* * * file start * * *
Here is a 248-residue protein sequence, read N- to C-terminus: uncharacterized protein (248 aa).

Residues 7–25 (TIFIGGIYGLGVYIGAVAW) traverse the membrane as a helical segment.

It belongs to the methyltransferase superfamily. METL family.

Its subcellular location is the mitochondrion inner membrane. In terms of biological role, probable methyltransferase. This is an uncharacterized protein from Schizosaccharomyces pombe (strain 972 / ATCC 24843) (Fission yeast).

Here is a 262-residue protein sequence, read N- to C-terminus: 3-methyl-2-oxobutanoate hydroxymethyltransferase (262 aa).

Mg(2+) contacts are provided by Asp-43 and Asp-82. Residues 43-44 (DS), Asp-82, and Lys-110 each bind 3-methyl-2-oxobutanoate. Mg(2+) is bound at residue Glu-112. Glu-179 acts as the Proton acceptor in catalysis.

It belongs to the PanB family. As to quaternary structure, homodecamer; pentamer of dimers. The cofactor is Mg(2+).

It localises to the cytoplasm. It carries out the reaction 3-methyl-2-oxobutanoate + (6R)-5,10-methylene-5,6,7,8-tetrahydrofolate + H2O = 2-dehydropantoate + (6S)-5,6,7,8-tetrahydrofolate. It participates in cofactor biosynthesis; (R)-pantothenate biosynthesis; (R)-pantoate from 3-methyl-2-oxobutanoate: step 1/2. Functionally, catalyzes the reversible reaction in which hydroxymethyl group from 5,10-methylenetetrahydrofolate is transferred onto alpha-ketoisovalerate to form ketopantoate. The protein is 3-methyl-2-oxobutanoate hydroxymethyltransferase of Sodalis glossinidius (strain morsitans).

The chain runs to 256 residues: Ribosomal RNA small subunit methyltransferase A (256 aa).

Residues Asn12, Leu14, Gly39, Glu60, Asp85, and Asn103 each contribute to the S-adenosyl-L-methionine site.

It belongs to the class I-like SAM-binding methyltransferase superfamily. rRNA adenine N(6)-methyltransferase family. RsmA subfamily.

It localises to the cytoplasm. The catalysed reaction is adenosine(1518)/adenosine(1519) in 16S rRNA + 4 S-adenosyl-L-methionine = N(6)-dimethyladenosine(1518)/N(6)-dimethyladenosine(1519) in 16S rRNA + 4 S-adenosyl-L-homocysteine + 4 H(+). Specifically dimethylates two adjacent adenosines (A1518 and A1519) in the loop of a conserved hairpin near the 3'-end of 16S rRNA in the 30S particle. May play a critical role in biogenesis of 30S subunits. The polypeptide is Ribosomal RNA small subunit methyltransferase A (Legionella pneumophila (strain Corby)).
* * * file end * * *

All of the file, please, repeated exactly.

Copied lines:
Here is a 248-residue protein sequence, read N- to C-terminus: uncharacterized protein (248 aa).

Residues 7–25 (TIFIGGIYGLGVYIGAVAW) traverse the membrane as a helical segment.

It belongs to the methyltransferase superfamily. METL family.

Its subcellular location is the mitochondrion inner membrane. In terms of biological role, probable methyltransferase. This is an uncharacterized protein from Schizosaccharomyces pombe (strain 972 / ATCC 24843) (Fission yeast).

Here is a 262-residue protein sequence, read N- to C-terminus: 3-methyl-2-oxobutanoate hydroxymethyltransferase (262 aa).

Mg(2+) contacts are provided by Asp-43 and Asp-82. Residues 43-44 (DS), Asp-82, and Lys-110 each bind 3-methyl-2-oxobutanoate. Mg(2+) is bound at residue Glu-112. Glu-179 acts as the Proton acceptor in catalysis.

It belongs to the PanB family. As to quaternary structure, homodecamer; pentamer of dimers. The cofactor is Mg(2+).

It localises to the cytoplasm. It carries out the reaction 3-methyl-2-oxobutanoate + (6R)-5,10-methylene-5,6,7,8-tetrahydrofolate + H2O = 2-dehydropantoate + (6S)-5,6,7,8-tetrahydrofolate. It participates in cofactor biosynthesis; (R)-pantothenate biosynthesis; (R)-pantoate from 3-methyl-2-oxobutanoate: step 1/2. Functionally, catalyzes the reversible reaction in which hydroxymethyl group from 5,10-methylenetetrahydrofolate is transferred onto alpha-ketoisovalerate to form ketopantoate. The protein is 3-methyl-2-oxobutanoate hydroxymethyltransferase of Sodalis glossinidius (strain morsitans).

The chain runs to 256 residues: Ribosomal RNA small subunit methyltransferase A (256 aa).

Residues Asn12, Leu14, Gly39, Glu60, Asp85, and Asn103 each contribute to the S-adenosyl-L-methionine site.

It belongs to the class I-like SAM-binding methyltransferase superfamily. rRNA adenine N(6)-methyltransferase family. RsmA subfamily.

It localises to the cytoplasm. The catalysed reaction is adenosine(1518)/adenosine(1519) in 16S rRNA + 4 S-adenosyl-L-methionine = N(6)-dimethyladenosine(1518)/N(6)-dimethyladenosine(1519) in 16S rRNA + 4 S-adenosyl-L-homocysteine + 4 H(+). Specifically dimethylates two adjacent adenosines (A1518 and A1519) in the loop of a conserved hairpin near the 3'-end of 16S rRNA in the 30S particle. May play a critical role in biogenesis of 30S subunits. The polypeptide is Ribosomal RNA small subunit methyltransferase A (Legionella pneumophila (strain Corby)).